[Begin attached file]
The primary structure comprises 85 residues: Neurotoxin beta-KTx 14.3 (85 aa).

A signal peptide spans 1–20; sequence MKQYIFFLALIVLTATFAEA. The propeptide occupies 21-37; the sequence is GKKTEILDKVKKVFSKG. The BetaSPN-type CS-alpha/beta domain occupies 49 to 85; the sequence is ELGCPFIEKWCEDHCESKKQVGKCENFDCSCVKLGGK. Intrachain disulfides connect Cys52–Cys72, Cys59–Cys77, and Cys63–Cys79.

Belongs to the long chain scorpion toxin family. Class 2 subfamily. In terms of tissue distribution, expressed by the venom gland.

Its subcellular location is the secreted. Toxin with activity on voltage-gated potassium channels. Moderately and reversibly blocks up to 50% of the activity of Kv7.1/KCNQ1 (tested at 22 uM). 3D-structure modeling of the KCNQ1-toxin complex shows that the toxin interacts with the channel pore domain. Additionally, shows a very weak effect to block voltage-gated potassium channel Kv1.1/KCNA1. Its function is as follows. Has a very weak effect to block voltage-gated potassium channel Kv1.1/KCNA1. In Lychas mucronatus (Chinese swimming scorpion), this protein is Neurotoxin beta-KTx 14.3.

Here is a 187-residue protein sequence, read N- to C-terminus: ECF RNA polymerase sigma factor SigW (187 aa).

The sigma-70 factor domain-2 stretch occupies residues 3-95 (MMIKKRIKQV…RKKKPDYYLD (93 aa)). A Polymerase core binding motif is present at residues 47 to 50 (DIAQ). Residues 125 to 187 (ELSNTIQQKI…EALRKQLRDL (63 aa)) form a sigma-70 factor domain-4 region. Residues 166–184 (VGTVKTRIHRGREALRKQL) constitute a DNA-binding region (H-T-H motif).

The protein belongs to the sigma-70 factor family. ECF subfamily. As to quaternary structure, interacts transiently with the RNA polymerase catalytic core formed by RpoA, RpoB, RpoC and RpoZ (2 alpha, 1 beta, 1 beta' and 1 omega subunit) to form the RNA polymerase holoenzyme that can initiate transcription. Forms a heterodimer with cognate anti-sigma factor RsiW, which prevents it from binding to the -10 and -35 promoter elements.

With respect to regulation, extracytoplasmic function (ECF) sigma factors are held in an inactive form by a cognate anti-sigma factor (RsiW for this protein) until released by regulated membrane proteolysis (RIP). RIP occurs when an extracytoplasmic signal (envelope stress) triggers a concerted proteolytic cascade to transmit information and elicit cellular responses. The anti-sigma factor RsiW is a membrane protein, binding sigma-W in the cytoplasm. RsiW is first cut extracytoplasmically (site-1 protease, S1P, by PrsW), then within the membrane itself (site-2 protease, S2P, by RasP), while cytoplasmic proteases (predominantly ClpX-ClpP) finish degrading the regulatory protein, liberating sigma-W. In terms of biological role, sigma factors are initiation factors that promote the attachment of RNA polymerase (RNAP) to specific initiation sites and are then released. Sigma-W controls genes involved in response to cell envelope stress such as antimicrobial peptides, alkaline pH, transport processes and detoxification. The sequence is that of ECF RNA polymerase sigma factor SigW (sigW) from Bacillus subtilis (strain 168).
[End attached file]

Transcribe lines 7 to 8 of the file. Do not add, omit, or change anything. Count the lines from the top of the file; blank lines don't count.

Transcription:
The protein belongs to the sigma-70 factor family. ECF subfamily. As to quaternary structure, interacts transiently with the RNA polymerase catalytic core formed by RpoA, RpoB, RpoC and RpoZ (2 alpha, 1 beta, 1 beta' and 1 omega subunit) to form the RNA polymerase holoenzyme that can initiate transcription. Forms a heterodimer with cognate anti-sigma factor RsiW, which prevents it from binding to the -10 and -35 promoter elements.

With respect to regulation, extracytoplasmic function (ECF) sigma factors are held in an inactive form by a cognate anti-sigma factor (RsiW for this protein) until released by regulated membrane proteolysis (RIP). RIP occurs when an extracytoplasmic signal (envelope stress) triggers a concerted proteolytic cascade to transmit information and elicit cellular responses. The anti-sigma factor RsiW is a membrane protein, binding sigma-W in the cytoplasm. RsiW is first cut extracytoplasmically (site-1 protease, S1P, by PrsW), then within the membrane itself (site-2 protease, S2P, by RasP), while cytoplasmic proteases (predominantly ClpX-ClpP) finish degrading the regulatory protein, liberating sigma-W. In terms of biological role, sigma factors are initiation factors that promote the attachment of RNA polymerase (RNAP) to specific initiation sites and are then released. Sigma-W controls genes involved in response to cell envelope stress such as antimicrobial peptides, alkaline pH, transport processes and detoxification. The sequence is that of ECF RNA polymerase sigma factor SigW (sigW) from Bacillus subtilis (strain 168).